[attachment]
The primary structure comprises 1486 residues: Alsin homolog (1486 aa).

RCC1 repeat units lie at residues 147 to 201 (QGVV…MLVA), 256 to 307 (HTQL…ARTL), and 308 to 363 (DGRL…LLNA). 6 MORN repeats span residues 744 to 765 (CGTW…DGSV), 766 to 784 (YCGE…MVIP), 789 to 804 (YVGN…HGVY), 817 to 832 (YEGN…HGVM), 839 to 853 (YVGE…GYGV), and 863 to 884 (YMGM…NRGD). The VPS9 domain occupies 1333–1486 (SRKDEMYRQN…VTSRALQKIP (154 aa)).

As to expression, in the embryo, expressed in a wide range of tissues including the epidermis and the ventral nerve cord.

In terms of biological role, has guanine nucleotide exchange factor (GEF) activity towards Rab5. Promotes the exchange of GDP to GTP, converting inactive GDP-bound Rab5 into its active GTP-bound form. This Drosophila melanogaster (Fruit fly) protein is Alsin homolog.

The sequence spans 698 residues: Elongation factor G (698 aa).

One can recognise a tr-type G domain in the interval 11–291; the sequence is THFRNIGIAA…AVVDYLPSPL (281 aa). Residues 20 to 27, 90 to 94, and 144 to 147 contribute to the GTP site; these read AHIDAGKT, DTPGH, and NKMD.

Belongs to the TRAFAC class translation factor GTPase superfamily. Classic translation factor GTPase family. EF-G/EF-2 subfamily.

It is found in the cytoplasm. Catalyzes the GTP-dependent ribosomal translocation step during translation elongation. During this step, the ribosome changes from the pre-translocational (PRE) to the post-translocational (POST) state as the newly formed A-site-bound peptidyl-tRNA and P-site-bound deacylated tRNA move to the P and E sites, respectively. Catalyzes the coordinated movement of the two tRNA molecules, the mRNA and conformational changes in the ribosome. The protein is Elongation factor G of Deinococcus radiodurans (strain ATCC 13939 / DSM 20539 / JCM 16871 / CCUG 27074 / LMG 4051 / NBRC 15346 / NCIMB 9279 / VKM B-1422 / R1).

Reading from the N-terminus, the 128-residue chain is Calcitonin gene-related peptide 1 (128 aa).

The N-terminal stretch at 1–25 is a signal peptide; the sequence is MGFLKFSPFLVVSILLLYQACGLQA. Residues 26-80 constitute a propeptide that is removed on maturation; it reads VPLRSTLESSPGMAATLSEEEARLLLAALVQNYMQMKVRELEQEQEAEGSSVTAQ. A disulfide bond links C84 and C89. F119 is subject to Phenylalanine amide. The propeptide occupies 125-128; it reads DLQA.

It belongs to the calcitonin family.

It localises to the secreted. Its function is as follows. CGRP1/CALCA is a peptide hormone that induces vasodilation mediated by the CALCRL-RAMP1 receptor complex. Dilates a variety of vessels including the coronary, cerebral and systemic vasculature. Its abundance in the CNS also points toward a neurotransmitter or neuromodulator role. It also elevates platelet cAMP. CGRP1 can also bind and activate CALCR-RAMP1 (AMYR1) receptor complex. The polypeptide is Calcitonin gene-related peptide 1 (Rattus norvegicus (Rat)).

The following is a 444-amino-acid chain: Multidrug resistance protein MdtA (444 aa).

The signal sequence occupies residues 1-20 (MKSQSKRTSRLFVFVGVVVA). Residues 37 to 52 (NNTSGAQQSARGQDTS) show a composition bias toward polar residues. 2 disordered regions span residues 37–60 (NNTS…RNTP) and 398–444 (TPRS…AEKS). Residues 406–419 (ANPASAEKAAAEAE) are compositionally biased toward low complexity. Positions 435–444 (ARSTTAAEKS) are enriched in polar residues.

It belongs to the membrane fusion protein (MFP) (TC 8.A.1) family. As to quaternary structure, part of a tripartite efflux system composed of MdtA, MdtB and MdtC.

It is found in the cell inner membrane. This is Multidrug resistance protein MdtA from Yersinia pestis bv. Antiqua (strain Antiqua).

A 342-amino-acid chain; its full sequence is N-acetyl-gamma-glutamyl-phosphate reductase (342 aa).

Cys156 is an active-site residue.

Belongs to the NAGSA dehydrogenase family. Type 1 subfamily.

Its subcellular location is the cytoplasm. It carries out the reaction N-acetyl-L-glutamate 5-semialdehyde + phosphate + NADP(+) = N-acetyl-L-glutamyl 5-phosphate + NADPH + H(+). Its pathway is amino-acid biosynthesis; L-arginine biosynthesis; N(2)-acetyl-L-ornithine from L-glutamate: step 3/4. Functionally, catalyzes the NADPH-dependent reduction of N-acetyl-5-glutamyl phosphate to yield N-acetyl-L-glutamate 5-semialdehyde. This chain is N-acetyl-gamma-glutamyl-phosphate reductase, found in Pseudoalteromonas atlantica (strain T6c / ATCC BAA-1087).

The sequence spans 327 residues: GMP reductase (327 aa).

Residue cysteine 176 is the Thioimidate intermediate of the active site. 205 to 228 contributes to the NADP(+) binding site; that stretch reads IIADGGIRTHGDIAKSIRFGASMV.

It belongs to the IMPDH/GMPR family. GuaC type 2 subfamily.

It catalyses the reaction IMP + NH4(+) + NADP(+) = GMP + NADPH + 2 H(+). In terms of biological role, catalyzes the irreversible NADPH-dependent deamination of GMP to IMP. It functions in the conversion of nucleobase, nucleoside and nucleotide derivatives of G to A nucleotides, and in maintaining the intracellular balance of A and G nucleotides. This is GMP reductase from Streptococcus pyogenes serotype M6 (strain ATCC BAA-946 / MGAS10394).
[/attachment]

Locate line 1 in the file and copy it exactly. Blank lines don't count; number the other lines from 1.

The primary structure comprises 1486 residues: Alsin homolog (1486 aa).